Following the extended VAT exemption, fund managers may, as a tenant of office space, in individual cases be confronted with contractual claims for damages. This applies to cases in which the landlord has opted for VAT applicability of the lease and the fund manager undertakes to use the office space only for activities which entitle the manager to deduct input tax. If the manager does not comply with this obligation (as will be the case according to the extended VAT exemption), the landlord consequently loses its right to deduct input VAT. If the lease agreement contains a respective provision, the manager as the tenant is obliged to compensate the landlord, regardless of fault, for the damage caused by the loss of the landlord's right to deduct input VAT. The landlord’s damage can exceed the VAT on the rent substantially. In some cases, lease agreements also stipulate a flat-rate rent increase in the event that the tenant provides VAT-exempt output services.

If a fund manager is a party to a lease agreement, any information and compensation obligations of the manager towards the landlord should be clarified immediately.

Before entering into negotiations with the landlord and possibly considering an extraordinary termination or cancellation or adjustment of the lease, it should, however, always be considered whether the landlord will suffer any damage from its excluded input VAT deduction at all (often not the case with old buildings), whether the agreed clause in the specific case covers the situation of a legislative change at all (or whether the clause rather requires a change in the tenant's behavior) and whether the clause has been effectively agreed.

Even without a corresponding provision in the tenancy agreement, the landlord may have a statutory right to adjust the contract for the loss of its right to deduct input VAT. This is a question of the rental agreement provisions in the individual case.

2.3. VAT Exemption also Possible for Outsourcing of Administrative Services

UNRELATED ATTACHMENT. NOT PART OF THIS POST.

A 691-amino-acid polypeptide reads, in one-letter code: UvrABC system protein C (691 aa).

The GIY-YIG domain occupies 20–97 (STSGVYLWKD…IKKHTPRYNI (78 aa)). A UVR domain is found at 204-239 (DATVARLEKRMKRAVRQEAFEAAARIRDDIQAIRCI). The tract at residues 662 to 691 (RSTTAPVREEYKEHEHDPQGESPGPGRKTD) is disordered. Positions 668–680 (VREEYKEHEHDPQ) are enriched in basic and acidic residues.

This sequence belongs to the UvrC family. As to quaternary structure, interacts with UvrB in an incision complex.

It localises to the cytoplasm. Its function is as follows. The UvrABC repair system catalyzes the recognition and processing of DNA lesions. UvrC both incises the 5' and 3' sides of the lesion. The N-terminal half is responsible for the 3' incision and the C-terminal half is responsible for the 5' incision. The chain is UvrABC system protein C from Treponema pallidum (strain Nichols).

The VAT exemption can also extend to the outsourcing of management services by the manager to another person (outsourcing case). According to the case law of the Court of Justice of the European Union (ECJ), the VAT exemption in an outsourcing scenario requires that the outsourced service forms a "package" and as such is "specific and essential" for the management of investment funds.

The latter must always be assessed in light of the circumstances of the individual case: While the investment advisor in the standard advisor model should be covered by this, the VAT assessment will always depend on the specific activity with respect to other (investment) advisors or fund administrators. If the VAT exemption does not apply to the outsourcing case and the costs are borne by the manager, its cost burden is increased by the VAT, as input VAT deduction will be excluded.

VAT exemption in the case of outsourced management services is possible, but is subject to special requirements which must always be examined on a case-by-case basis.

2.4. VAT Treatment of Equalization Payments

The VAT exemption also has tax implications if an investor is admitted to a fund after its first closing and has to make an equalization payment relating to the previously incurred management fee. Even if the equalization is payable after 1 January 2024, the equalization may relate to a period in which the fund management was still subject to VAT.

The VAT consequences of an equalization should be examined on a case-by-case basis, taking into account the relevant LPA provisions of the fund. 


3. Outlook and Summary

The extension of the VAT exemption to the management of all AIFs increases Germany's competitiveness as a fund location within Europe and is therefore good news for all fund managers based in Germany. Nevertheless, the VAT exemption may also have detrimental consequences in individual cases. In any case, fund managers should adapt promptly to the new legislation and specifically

  • review their financial planning due to the limited deduction of input VAT;
  • adjust processes if necessary (e.g., when calculating future capital calls or when invoicing management fees to the fund);
  • identify possible further consulting needs or action items (e.g., in case of outsourced management services or due to lease agreement provisions).


Download YPOG Briefing: German Parliament adopts VAT Exemption for all Alternative Investment Funds



About us

YPOG is a law firm specialized in tax and business law, active in the core fields of Funds, Tax, Banking + Finance, and Transactions. The team at YPOG represents a broad client base, which ranges from emerging technology companies and family-run SMEs to large corporations, as well as private equity, and venture capital funds. YPOG is one of the leading advisors for venture capital, private equity, and fund structuring in Germany. The firm and its partners have been recognized nationally and internationally by JUVE, Best Lawyers, Legal 500, Focus, Chambers and Partners as well as Leaders League. Today, YPOG has more than 120 experienced lawyers and tax specialists and a notary, in three offices, located in Berlin, Hamburg, and Cologne.